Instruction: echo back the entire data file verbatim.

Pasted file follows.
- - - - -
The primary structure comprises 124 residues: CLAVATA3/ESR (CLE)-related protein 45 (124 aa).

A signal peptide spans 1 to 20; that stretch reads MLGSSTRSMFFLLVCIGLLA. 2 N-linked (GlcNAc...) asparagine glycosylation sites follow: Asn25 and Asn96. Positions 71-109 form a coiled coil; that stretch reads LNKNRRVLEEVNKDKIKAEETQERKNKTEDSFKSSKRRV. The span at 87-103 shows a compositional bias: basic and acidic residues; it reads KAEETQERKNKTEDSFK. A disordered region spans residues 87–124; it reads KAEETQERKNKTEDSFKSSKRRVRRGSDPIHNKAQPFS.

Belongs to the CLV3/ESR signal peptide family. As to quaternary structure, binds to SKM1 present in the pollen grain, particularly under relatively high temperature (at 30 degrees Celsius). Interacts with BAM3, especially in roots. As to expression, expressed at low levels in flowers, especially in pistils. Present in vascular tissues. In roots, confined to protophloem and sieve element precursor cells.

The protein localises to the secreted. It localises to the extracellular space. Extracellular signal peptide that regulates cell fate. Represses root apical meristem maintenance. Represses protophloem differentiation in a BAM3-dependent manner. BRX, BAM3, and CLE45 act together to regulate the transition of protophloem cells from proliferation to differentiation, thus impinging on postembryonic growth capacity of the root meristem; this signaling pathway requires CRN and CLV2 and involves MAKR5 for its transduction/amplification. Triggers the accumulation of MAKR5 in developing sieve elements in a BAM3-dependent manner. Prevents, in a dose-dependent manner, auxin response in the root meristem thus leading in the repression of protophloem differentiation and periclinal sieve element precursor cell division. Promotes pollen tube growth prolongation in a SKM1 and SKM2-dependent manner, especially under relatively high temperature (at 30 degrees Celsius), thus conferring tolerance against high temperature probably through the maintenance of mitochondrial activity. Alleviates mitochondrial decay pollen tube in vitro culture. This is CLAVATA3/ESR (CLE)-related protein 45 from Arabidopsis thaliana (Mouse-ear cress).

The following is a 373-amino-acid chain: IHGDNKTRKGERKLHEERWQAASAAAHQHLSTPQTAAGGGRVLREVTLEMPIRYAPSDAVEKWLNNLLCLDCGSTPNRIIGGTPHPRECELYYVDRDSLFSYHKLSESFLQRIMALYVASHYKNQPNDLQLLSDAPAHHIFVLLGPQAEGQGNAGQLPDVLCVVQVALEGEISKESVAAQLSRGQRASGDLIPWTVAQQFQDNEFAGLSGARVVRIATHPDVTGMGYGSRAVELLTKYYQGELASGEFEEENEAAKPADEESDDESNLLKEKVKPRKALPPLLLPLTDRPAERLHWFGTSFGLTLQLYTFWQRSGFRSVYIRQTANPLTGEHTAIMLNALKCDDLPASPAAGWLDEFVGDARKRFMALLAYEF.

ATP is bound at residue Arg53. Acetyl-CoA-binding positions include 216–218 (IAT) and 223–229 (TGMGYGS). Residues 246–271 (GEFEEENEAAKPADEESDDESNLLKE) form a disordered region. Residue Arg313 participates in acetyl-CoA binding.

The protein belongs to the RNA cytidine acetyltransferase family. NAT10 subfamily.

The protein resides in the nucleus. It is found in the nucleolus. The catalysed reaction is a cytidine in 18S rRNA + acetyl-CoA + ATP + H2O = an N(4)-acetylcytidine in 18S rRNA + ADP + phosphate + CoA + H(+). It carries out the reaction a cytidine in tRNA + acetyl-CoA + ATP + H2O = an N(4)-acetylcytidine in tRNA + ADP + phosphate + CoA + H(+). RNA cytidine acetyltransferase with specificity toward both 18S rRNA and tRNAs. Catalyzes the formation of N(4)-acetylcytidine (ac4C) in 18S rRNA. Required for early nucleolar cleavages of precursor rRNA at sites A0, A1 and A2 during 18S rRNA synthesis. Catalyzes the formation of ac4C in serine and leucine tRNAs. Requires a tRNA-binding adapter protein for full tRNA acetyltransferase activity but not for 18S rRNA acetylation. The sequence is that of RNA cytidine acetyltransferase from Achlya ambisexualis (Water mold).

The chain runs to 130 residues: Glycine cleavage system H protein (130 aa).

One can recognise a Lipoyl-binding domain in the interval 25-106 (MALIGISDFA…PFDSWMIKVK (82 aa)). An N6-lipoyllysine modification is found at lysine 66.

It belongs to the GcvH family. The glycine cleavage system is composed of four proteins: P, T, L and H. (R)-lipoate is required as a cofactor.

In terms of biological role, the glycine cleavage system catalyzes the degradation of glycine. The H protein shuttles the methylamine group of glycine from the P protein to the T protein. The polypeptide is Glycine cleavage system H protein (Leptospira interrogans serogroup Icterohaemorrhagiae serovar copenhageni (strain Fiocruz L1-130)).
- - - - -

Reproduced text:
The primary structure comprises 124 residues: CLAVATA3/ESR (CLE)-related protein 45 (124 aa).

A signal peptide spans 1 to 20; that stretch reads MLGSSTRSMFFLLVCIGLLA. 2 N-linked (GlcNAc...) asparagine glycosylation sites follow: Asn25 and Asn96. Positions 71-109 form a coiled coil; that stretch reads LNKNRRVLEEVNKDKIKAEETQERKNKTEDSFKSSKRRV. The span at 87-103 shows a compositional bias: basic and acidic residues; it reads KAEETQERKNKTEDSFK. A disordered region spans residues 87–124; it reads KAEETQERKNKTEDSFKSSKRRVRRGSDPIHNKAQPFS.

Belongs to the CLV3/ESR signal peptide family. As to quaternary structure, binds to SKM1 present in the pollen grain, particularly under relatively high temperature (at 30 degrees Celsius). Interacts with BAM3, especially in roots. As to expression, expressed at low levels in flowers, especially in pistils. Present in vascular tissues. In roots, confined to protophloem and sieve element precursor cells.

The protein localises to the secreted. It localises to the extracellular space. Extracellular signal peptide that regulates cell fate. Represses root apical meristem maintenance. Represses protophloem differentiation in a BAM3-dependent manner. BRX, BAM3, and CLE45 act together to regulate the transition of protophloem cells from proliferation to differentiation, thus impinging on postembryonic growth capacity of the root meristem; this signaling pathway requires CRN and CLV2 and involves MAKR5 for its transduction/amplification. Triggers the accumulation of MAKR5 in developing sieve elements in a BAM3-dependent manner. Prevents, in a dose-dependent manner, auxin response in the root meristem thus leading in the repression of protophloem differentiation and periclinal sieve element precursor cell division. Promotes pollen tube growth prolongation in a SKM1 and SKM2-dependent manner, especially under relatively high temperature (at 30 degrees Celsius), thus conferring tolerance against high temperature probably through the maintenance of mitochondrial activity. Alleviates mitochondrial decay pollen tube in vitro culture. This is CLAVATA3/ESR (CLE)-related protein 45 from Arabidopsis thaliana (Mouse-ear cress).

The following is a 373-amino-acid chain: IHGDNKTRKGERKLHEERWQAASAAAHQHLSTPQTAAGGGRVLREVTLEMPIRYAPSDAVEKWLNNLLCLDCGSTPNRIIGGTPHPRECELYYVDRDSLFSYHKLSESFLQRIMALYVASHYKNQPNDLQLLSDAPAHHIFVLLGPQAEGQGNAGQLPDVLCVVQVALEGEISKESVAAQLSRGQRASGDLIPWTVAQQFQDNEFAGLSGARVVRIATHPDVTGMGYGSRAVELLTKYYQGELASGEFEEENEAAKPADEESDDESNLLKEKVKPRKALPPLLLPLTDRPAERLHWFGTSFGLTLQLYTFWQRSGFRSVYIRQTANPLTGEHTAIMLNALKCDDLPASPAAGWLDEFVGDARKRFMALLAYEF.

ATP is bound at residue Arg53. Acetyl-CoA-binding positions include 216–218 (IAT) and 223–229 (TGMGYGS). Residues 246–271 (GEFEEENEAAKPADEESDDESNLLKE) form a disordered region. Residue Arg313 participates in acetyl-CoA binding.

The protein belongs to the RNA cytidine acetyltransferase family. NAT10 subfamily.

The protein resides in the nucleus. It is found in the nucleolus. The catalysed reaction is a cytidine in 18S rRNA + acetyl-CoA + ATP + H2O = an N(4)-acetylcytidine in 18S rRNA + ADP + phosphate + CoA + H(+). It carries out the reaction a cytidine in tRNA + acetyl-CoA + ATP + H2O = an N(4)-acetylcytidine in tRNA + ADP + phosphate + CoA + H(+). RNA cytidine acetyltransferase with specificity toward both 18S rRNA and tRNAs. Catalyzes the formation of N(4)-acetylcytidine (ac4C) in 18S rRNA. Required for early nucleolar cleavages of precursor rRNA at sites A0, A1 and A2 during 18S rRNA synthesis. Catalyzes the formation of ac4C in serine and leucine tRNAs. Requires a tRNA-binding adapter protein for full tRNA acetyltransferase activity but not for 18S rRNA acetylation. The sequence is that of RNA cytidine acetyltransferase from Achlya ambisexualis (Water mold).

The chain runs to 130 residues: Glycine cleavage system H protein (130 aa).

One can recognise a Lipoyl-binding domain in the interval 25-106 (MALIGISDFA…PFDSWMIKVK (82 aa)). An N6-lipoyllysine modification is found at lysine 66.

It belongs to the GcvH family. The glycine cleavage system is composed of four proteins: P, T, L and H. (R)-lipoate is required as a cofactor.

In terms of biological role, the glycine cleavage system catalyzes the degradation of glycine. The H protein shuttles the methylamine group of glycine from the P protein to the T protein. The polypeptide is Glycine cleavage system H protein (Leptospira interrogans serogroup Icterohaemorrhagiae serovar copenhageni (strain Fiocruz L1-130)).